What do or should we value in the treatment for psychotic individuals?
Even with the biological approach adopted by mainstream psychiatry, it seems necessary to revitalize interest in the use of psychotherapy in the treatment of psychosis. Supporting this idea, there are compelling reasons. One of the most important of them is the failure of the utilization of the biological approach only in the treatment of psychosis. Thus, reducing the therapy of psychosis solely to the medical aspects of psychiatry implies imposing limits on the psychotic individual´s personal autonomy and choice. With all this in mind, we believed it interesting to reexamine the importance of the role of the therapist, and to reconsider the relevance of Arieti´s work to the treatment of psychosis.
Who was Silvano Arieti (1914-1981)? He was an Italian-born psychiatrist who became especially famous in the field of schizophrenia. He was an Italian Jew from Pisa. For that reason, after receiving his medical degree from the university of Pisa in 1938, he left Italy, where racist laws were already implemented, and emigrated to the United States. There, adopting a humanistic perspective and inspired by psychoanalysis, he strongly challenged conventional approaches to the treatment of psychosis, from his first contact with psychotic patients at the age of 26 to his death at 67. His appreciation of psychosis, and his dedication to those who suffered from serious mental illness, reflects the value that Arieti placed upon the unique individual. As he noted, one becomes a person by virtue of relations with other human beings and not as a result of inborn instinctual drives. Developing an ethic of responsability to the mentally ill rather than an ethic of control, he learned that whatever benefit the patient could receive had to come from bonds created with a least one other human being. From this perspective, the conflict is not between instincts and culture, as in Freud, but between dependence and separation.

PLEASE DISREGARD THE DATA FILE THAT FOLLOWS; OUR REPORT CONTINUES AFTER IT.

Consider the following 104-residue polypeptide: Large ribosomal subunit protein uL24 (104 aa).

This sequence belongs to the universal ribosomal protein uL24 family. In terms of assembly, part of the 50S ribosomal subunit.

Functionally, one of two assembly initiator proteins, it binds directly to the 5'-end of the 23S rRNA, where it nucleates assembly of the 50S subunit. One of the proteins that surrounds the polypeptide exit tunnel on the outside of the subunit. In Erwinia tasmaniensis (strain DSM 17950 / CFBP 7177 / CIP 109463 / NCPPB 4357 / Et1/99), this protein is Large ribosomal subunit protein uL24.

All said, in Arieti´s view, the psychotherapy of psychosis is compatible with medication treatment but not psychosurgery, a treatment responsible for causing permanent damage. His therapeutic optimism was always focused on the psychotic individual and was an inspiration for later therapists. With all, given the current state of scientific knowledge about this mental illness, each new discovery brings a new influence to bear on its approach and treatment. Giving voice to Arieti, himself, he stated:
A psychiatrist who does not want to be only a dispenser of drugs cannot avoid adventuring beyond the field of psychiatry. (…) But when the psychiatrist goes beyond psychiatry, he must do so as a psychiatrist, that is, by making good use of that immense patrimony of knowledge and feeling with which psychiatry has provided him.
To conclude: I believe that Arieti would be gratified to know that his lifelong devotion to psychotic individuals is still remembered and revisited by those hungry for knowledge.
Francisco Balbuena Rivera
Department of Clinical, Experimental and Social Psychology, University of Huelva, Spain
The Relevance of Arieti’s Work in the Age of Medication.
Balbuena Rivera F
Am J Psychoanal. 2016 Sep